The hidden homeless
A homeless person doesn't always fit into a category or match a stereotype. 'Hidden homelessness' describes people who move from place to place without having a fixed place to call home.
A person trapped in hidden homelessness also covers people living in:
- Friends' places;
- Temporary accommodation
- B&Bs - yet under new plans, councils will be banned from putting homeless 16 and 17 year-olds in B&Bs by 2010. Instead the Government hopes to set up a national network of lodgings for 'short-term respite';
- Insecure accommodation - anyone who's being subjected to harassment within their household;
- Inadequate accommodation - overcrowding, unsafe/run-down houses, people living without central heating, and people at risk of imminent eviction.
How common is hidden homelessness?
Hidden homelessness is said to affect around 4,000 people in Britain and is most common in people aged between 16 and 25. It's difficult to place an exact figure on the hidden homeless because many people who don't have a base of their own aren't necessarily sleeping on the streets. This means they won't be registered by their local authority as being homeless.
Nearly 7,000 young people are listed as high priority for housing within local councils. Shelter says that the problem is growing and over 15,000 young people a year are approaching its aid centres for housing help.
How do young people find themselves homeless?
Young people rarely choose to leave home without having a safe alternative. Still, many are forced out of their homes due to violent, sexual or racial abuse, poverty and family conflict.
There are a number of reasons why young people become homeless. Family and relationship breakdowns are the most common factor. Other issues that can create a barrier to someone not being in permanent accommodation include:
- Drug and alcohol problems;
- Mental health problems;
- Young offenders struggling to get work;
- Young people leaving care;
- Low self-esteem
The Big Issue's 2004 Audit revealed that 33% of its vendors were homeless before the age of 20.
"There are quite a lot of services available to the homeless but many people don't know how to access them and that's something we need to address," says Keith Smith at The Big Issue North. "Being homeless is much more complicated than not having a roof over your head. People who are homeless often have complex and varied needs."
Living in inadequate housing can have a negative effect on health. One in 12 young people are more likely to get sick because of bad housing and are more likely to be injured due to badly designed homes or dangerous fittings. Young homeless people are also likely to miss up to a quarter of their schooling.
Help for the hidden homeless
There are a large number of charities based all over the UK that provide care, shelter and advice for homeless people. Centrepoint, Shelter and Barnardo's specialise in youth homelessness. The YMCA also offers shelters or foyers for temporary accommodation.
"The first thing you should do is contact your local homelessness charity straight away. Even if they don't have bed spaces available, they can point you in the right direction and give you other ideas for support," says Amanda at Arch, a charity dedicated to preventing and resolving homelessness in North Staffordshire.
Being homeless is much more complicated than not having a roof over your head. People who are homeless often have complex and varied needs.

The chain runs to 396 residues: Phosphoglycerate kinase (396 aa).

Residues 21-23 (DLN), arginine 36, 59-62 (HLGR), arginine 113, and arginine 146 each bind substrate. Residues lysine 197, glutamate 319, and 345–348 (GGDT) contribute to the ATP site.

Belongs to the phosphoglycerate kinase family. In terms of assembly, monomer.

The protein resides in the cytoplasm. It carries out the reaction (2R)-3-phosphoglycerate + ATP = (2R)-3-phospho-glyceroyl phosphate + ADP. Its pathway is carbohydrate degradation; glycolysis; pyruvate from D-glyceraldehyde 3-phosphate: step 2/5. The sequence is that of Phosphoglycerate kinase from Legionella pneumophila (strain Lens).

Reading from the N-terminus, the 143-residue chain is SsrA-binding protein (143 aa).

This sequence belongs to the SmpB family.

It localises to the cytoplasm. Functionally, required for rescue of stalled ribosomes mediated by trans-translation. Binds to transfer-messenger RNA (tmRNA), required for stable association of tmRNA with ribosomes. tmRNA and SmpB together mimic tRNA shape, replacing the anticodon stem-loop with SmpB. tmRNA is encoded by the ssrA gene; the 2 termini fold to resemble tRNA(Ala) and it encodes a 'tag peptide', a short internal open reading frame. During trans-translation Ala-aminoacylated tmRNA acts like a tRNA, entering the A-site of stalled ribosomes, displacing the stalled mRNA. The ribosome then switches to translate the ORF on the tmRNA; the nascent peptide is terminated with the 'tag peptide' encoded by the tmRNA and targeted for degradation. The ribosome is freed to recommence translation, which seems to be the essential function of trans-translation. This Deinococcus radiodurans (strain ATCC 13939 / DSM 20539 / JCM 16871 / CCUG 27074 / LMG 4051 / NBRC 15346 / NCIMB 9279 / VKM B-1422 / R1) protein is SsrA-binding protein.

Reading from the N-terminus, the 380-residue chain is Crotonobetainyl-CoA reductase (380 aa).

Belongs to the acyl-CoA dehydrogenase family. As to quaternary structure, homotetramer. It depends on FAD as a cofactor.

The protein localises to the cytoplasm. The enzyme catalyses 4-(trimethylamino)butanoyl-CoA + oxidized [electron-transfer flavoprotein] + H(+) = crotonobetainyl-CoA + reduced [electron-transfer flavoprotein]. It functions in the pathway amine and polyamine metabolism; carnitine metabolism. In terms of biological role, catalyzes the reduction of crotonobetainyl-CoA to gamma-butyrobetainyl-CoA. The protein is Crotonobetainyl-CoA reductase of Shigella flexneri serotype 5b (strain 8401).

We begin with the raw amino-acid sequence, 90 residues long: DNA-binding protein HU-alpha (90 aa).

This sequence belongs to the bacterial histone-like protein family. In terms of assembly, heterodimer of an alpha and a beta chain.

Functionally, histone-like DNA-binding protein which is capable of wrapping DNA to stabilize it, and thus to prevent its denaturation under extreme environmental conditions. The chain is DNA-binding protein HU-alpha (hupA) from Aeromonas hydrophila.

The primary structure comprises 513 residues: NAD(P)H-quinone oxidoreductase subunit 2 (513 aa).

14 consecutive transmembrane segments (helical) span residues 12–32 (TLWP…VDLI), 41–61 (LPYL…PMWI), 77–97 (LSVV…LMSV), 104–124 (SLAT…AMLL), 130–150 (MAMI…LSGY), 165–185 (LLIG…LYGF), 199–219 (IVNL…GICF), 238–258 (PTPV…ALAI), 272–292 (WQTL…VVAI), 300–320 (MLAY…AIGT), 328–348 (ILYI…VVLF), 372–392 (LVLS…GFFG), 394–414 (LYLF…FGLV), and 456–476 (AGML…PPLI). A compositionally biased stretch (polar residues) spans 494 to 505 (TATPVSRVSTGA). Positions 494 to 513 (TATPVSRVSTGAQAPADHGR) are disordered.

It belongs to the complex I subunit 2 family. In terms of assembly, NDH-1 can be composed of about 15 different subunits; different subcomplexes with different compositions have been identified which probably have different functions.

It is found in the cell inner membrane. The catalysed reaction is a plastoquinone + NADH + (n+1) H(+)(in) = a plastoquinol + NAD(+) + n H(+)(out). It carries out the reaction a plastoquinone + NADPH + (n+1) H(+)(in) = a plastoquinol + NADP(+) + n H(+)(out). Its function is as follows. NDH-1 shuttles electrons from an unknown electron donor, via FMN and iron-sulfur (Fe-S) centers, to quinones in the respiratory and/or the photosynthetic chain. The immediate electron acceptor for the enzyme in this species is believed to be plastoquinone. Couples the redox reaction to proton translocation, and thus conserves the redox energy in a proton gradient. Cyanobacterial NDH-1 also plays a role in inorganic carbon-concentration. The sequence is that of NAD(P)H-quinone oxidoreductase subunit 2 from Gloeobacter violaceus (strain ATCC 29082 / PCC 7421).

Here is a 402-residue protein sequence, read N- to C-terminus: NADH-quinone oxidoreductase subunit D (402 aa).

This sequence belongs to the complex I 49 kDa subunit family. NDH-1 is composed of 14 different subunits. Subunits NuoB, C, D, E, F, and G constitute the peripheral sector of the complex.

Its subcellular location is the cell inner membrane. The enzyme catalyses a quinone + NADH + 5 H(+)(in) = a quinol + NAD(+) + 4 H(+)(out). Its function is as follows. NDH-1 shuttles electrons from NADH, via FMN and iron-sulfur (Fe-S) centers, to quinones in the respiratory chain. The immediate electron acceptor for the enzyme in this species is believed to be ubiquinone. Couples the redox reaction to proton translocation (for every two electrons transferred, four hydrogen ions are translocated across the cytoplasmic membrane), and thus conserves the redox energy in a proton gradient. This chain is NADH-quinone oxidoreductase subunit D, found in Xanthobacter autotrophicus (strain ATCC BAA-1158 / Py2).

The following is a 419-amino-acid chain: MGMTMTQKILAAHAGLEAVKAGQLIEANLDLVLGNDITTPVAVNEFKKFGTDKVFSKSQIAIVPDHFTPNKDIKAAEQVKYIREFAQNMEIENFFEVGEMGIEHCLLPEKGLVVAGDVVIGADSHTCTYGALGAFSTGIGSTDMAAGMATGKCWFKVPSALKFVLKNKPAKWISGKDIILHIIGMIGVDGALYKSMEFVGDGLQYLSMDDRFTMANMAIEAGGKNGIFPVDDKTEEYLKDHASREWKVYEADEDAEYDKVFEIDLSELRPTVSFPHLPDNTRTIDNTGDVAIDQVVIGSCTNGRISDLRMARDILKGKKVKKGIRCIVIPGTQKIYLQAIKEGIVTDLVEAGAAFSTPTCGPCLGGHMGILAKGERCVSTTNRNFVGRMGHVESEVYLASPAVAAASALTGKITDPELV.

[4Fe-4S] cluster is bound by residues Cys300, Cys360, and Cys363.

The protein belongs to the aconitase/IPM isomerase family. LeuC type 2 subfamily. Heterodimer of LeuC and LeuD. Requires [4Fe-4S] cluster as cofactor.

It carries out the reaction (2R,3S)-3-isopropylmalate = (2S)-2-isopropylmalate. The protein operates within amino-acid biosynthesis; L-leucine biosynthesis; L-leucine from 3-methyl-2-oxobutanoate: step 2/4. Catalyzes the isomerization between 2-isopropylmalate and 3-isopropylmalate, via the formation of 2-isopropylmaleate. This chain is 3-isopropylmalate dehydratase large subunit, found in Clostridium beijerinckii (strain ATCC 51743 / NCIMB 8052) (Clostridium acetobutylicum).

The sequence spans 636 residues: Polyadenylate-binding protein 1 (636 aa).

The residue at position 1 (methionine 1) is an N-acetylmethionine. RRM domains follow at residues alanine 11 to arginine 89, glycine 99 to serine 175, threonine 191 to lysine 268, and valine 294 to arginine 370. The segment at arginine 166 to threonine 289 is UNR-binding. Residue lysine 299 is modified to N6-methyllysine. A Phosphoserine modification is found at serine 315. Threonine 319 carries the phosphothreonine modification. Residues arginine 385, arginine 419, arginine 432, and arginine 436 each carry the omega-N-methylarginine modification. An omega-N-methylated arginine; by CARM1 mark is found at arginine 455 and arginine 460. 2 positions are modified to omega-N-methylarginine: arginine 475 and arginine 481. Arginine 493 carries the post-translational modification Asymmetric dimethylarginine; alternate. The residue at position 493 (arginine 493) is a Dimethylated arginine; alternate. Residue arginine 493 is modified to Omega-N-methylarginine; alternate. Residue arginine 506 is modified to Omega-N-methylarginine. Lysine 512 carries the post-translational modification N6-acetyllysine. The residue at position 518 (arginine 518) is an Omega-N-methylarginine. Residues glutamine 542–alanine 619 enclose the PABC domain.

Charlette is 23 and has been living in temporary accommodation since the age of 15. "Be strong because there's always a light at the end of the tunnel. There are other people out there to help you, so don't feel that you're alone. If I'd known about Crisis when I first became homeless I would have been a lot happier," she says.
"I wish I'd put my head down and studied more, rather than wasting all that time. I was working from the age of 15 and making money instead of studying and working towards my goals. I didn't really know what I wanted to do when I was younger, but I'm getting there in the end!"
What's being done to help the hidden homeless?
"There's a big lack of social housing and appropriate accommodation for people with complex needs. Young people often come to live in a foyer following a period of moving from one place to another or staying with friends, which is a classic example of hidden homelessness," says Sophie Livingstone at Foyer.
"Many young people have said that if only they'd have known how hard it would be to live independently they would have thought twice about leaving home."
Shelter says that although the Government has done a lot to address street homelessness, there's actually been a steady increase in the number of families living in temporary accommodation, which continues to rise.
"People living in hostels can be moved on at any time and this means having to change schools, doctors, and getting used to new communities," says Emma Guise at Shelter. "We're calling on the government to take the problem seriously and commit to building more social housing because there just aren't enough social homes being built."
Crisis says that although there is a lot of positive work being done, it's not always easy for homeless people to reach out for help in order to get what they need.
"People living in hostels are often trapped there for years and years. They are unable to hold down a job, move into education and get their own home," says Lucy Maggs at Crisis. "At Crisis it's far more about finding a roof for someone. Homelessness is very isolating and demoralising. We provide activities and workshops to help people gain not only educational skills, but life skills to help them re-engage in society."
Written by Julia Pearlman
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